This is a replica of Tesla's Egg of Columbus currently on display in the Nikola Tesla museum in Belgrade. The museum also has Tesla's original device in their archives but is in dire need of restoration. This device was envisioned and constructed by Tesla to to demonstrate his rotating magnetic field principal which is used today in most of our modern electric motors.
Christopher Columbus story
In the story, Christopher Columbus attends a dinner which a Spanish gentleman had given in his honor. Columbus asks the gentlemen in attendance to make an egg stand on end. After the gentlemen successively tried to and failed, they stated that it was impossible. Columbus then placed the egg's small end on the table, breaking the shell a bit, so that it could stand upright. Columbus then stated that it was "the simplest thing in the world. Anybody can do it, after he has been shown how!"
Tesla's Egg of Columbus
Nikola Tesla, at the 1893 World's Columbian Exposition, demonstrated a device he constructed known as the "Egg of Columbus". It was used to demonstrate and explain the principles the rotating magnetic field model and the induction motor. Tesla's Egg of Columbus performed the feat of Columbus (without damaging the egg) by means of a rotating magnetic field. The egg spins on its major axis, standing on end due to gyroscopic action.
Brian's Egg of Columbus
In the spring of 2005 I became involved in the production of a stage play honoring Nikola Tesla and his achievements. With Tesla's rotating Magnetic Field being a key milestone in his life I sat out to try and recreate this demonstration device.
My plan was to first build a prototype using available materials and to determine how I was going to develop the Two-Phase power needed to drive an eventual replication of Tesla's device.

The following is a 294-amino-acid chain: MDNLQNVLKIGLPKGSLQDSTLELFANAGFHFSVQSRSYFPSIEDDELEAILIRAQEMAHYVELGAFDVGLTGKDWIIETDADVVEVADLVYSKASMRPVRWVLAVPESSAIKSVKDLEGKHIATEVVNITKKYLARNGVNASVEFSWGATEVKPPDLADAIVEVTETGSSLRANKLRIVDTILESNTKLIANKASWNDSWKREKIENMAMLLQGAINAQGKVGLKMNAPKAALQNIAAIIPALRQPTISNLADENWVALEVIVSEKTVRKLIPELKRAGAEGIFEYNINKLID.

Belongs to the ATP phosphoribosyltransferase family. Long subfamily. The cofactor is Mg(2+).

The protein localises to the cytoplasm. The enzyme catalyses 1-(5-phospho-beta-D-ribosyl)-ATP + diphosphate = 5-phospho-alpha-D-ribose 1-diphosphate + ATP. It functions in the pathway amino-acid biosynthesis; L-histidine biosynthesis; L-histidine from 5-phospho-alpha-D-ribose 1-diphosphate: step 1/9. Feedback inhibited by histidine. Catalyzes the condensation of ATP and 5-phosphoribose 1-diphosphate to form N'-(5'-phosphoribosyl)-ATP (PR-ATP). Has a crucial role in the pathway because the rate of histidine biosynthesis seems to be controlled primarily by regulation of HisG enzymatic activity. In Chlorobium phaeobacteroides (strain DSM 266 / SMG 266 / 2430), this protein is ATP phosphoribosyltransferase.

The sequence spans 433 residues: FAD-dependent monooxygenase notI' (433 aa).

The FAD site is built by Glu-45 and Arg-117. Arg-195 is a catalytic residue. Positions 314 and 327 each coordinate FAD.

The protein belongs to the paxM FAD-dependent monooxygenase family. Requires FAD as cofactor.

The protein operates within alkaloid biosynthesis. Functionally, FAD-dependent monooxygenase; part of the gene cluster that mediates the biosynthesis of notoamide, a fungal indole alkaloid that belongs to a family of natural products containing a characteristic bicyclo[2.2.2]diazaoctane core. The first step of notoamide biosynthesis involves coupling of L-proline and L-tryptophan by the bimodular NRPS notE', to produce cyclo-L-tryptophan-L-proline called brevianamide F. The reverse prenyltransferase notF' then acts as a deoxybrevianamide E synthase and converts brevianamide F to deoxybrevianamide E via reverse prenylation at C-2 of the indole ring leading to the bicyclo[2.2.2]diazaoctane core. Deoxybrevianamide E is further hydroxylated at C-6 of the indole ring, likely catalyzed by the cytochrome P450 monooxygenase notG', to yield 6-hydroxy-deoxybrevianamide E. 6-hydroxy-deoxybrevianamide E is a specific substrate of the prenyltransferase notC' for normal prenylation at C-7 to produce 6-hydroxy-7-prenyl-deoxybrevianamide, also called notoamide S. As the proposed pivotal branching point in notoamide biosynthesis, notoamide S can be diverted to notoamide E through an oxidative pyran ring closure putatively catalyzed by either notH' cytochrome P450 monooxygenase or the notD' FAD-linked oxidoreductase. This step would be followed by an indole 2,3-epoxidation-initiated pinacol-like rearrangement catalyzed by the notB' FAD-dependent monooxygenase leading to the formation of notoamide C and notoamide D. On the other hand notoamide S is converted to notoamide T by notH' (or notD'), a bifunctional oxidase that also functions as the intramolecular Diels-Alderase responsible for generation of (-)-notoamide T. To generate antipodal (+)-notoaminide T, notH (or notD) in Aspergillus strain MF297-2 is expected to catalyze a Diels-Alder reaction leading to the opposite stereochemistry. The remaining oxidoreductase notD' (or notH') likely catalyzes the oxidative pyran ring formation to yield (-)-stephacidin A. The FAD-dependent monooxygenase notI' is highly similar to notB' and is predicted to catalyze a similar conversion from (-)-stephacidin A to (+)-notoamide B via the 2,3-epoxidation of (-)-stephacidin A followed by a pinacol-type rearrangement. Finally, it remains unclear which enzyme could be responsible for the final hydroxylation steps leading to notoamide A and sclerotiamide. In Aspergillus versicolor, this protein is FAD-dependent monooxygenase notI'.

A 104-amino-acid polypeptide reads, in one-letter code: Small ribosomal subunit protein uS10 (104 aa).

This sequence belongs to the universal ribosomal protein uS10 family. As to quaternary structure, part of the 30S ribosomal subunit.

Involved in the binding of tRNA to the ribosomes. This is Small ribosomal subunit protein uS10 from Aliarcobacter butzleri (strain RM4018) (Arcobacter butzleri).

I started by gutting an old induction motor and re-connecting the field coils in a two-phase configuration.
Since I didn't have two-phase available to me I used a bank of capacitors to generate the second phase.
Suspending a small bar magnet into the core immediately showed me the magnetic field was NOT rotating.
Adding some instrumentation to the setup, a scope and a couple DMM's allowed me to see the two phases were woefully imbalanced. This imbalance was resolved by varying the capacitance on the generated phase and adding some resistance to the primary phase (in the form of a space heater).
Once I had the magnet spinning it was tome to move on to my main goal of spinning a ball and eventually an egg. What I found was the core of the motor focused the magnetic flux deep in the motor and this was something I'd have to consider during this testing and when constructing the finished piece. Using a small bowl allowed me to get a metal ball deep enough into the field so it would spin. Hurray!!!
If a little way in is good more must be better, right? Here I used a drinking glass to get the ball deeper into the field. It did spin better deeper in but was much harder to see.
With this device drawing nearly 2,000watts to spin a small metal ball it's not very efficient as a motor but that is not its purpose. But place a small compass in the center and it plainly demonstrates Tesla's Rotating Magnetic Field.
Now that I knew I could build it it was time to find a common and easily accessible material as a core to wind the four coils on. Reading Tesla's comments he specifies insulated iron wire to reduce eddy losses and heating but insulated iron wire is hard today. What I decided on was to use metal strapping material which is a steel band .500" wide and .100" thick with a heavy coat of paint on it which I'm hoping to use as insulation. Strapping material is not easily wound into the 10" diameter pieces I need so I needed to construct a winding jig.
Gluing the center of the jig to the fixed side plate (the propane tank and bag of lead shot are just for weight while the glue dries).
Due to an overabundant supply of projects, and not enough time, I haven't got back to winding the cores yet...
Questions and comments Copyright © 1997,2006 Brian D. Basura This site was last updated 04/02/06